LAST WEEK: /boot/grub/grub.cfg: 6c3209882734351aa672d3f222bb382267c22ad4 /boot/vmlinuz-4.13.0: d6328ceea77c930e853da08b494c71ad2f8f9b47 /etc/passwd: 02f727aaabab9c2963092ba3d7f3543980fef790 /etc/shadow: 71558dd386a50333ffb71c07ad904e9abd6792cf /etc/ssh/sshd_config: 5a960d6641b42ff8f9e947e218b371b2ad12a728 /bin/ls b79f70b18538de0199e6829e06b547e079df8842 TODAY: /boot/grub/grub.cfg: 6c3209882734351aa672d3f222bb382267c22ad4 /boot/vmlinuz-4.13.0: d6328ceea77c930e853da08b494c71ad2f8f9b47 /etc/passwd: 7c6fa9266a5abfa03d685ea7f7164393c984b710 /etc/shadow: 9a4fb74ef00824d6e84785ad53d6fed364947778 /etc/ssh/sshd_config: 5a960d6641b42ff8f9e947e218b371b2ad12a728 /bin/ls b79f70b18538de0199e6829e06b547e079df8842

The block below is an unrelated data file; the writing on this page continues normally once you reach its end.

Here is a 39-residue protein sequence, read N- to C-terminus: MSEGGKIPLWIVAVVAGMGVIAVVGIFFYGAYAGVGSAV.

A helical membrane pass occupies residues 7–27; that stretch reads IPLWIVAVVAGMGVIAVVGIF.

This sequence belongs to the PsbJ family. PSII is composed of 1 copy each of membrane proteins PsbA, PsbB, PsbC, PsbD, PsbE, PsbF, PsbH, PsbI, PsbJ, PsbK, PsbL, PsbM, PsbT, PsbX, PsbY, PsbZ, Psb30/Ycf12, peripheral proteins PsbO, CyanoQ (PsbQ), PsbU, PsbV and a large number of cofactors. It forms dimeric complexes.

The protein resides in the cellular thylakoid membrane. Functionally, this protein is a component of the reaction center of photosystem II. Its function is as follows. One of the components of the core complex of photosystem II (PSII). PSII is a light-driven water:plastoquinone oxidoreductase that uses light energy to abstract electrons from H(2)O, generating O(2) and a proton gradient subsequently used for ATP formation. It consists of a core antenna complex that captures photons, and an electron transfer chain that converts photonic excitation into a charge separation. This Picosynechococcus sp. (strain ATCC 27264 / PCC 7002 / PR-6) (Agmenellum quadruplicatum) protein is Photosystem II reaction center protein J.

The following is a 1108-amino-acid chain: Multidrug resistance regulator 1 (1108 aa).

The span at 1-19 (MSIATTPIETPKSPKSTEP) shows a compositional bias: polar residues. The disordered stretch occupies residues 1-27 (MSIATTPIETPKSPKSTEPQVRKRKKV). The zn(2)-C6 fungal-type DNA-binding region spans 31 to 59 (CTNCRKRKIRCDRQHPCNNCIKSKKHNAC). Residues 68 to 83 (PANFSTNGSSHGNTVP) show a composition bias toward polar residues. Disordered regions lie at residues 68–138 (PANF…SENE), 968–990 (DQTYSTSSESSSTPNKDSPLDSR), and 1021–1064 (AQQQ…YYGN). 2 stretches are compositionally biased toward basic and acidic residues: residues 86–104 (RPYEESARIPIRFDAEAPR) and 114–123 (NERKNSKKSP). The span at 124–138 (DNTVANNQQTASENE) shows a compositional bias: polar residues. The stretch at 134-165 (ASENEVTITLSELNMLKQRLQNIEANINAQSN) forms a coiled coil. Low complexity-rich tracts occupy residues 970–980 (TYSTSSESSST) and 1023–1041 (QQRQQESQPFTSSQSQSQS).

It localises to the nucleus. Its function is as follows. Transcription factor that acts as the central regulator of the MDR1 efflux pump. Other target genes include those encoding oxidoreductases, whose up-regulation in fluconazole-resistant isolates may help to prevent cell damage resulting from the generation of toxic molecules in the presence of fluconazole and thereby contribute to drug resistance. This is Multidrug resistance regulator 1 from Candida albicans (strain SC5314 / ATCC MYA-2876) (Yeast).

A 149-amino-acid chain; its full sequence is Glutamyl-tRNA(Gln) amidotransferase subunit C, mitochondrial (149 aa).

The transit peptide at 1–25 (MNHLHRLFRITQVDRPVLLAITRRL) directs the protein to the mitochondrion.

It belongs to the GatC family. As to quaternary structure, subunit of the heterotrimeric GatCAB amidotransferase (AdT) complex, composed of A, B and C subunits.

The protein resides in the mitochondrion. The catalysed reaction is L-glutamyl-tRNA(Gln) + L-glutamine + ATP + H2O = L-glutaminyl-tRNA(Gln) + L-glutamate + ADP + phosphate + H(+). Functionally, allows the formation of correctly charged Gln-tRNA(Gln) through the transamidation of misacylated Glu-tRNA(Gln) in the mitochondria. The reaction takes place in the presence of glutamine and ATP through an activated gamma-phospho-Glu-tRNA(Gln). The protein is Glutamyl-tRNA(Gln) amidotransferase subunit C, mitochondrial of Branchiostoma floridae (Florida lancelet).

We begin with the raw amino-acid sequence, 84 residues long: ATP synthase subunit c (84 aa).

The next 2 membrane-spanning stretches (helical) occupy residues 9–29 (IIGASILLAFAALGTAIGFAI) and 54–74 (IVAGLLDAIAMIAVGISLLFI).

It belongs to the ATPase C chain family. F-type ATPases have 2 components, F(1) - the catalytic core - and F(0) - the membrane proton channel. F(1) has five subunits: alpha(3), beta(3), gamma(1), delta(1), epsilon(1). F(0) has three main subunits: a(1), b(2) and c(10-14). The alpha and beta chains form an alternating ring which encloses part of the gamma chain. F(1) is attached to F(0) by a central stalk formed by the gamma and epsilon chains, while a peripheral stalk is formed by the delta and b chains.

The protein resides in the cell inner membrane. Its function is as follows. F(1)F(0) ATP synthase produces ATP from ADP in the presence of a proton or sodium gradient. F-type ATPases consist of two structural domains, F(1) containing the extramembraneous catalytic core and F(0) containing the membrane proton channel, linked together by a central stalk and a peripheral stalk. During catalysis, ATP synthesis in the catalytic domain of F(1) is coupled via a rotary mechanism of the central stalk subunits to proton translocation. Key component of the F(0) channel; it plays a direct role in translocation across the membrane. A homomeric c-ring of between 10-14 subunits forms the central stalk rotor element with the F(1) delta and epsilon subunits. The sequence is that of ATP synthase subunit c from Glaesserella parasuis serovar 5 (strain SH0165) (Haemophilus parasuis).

You are examining records from a busy server that is critical to your organization's financial well-being. What should you report to management?
A: Everything seems to be fine.
B: A user is violating the AUP.
C: An intruder has gained administrative access and changed the system configuration.
D: An intruder has gained administrative access and replaced operating system components, and we can no longer trust the operating system itself or any programs installed there.
You probably added a new user,
adding one new line to each file.
Or maybe you modified a user (changing
and coincidentally someone changed their password
Again, no worry.
It's possible that someone gained administrative access and they created the new user. But A is by far the most likely explanation.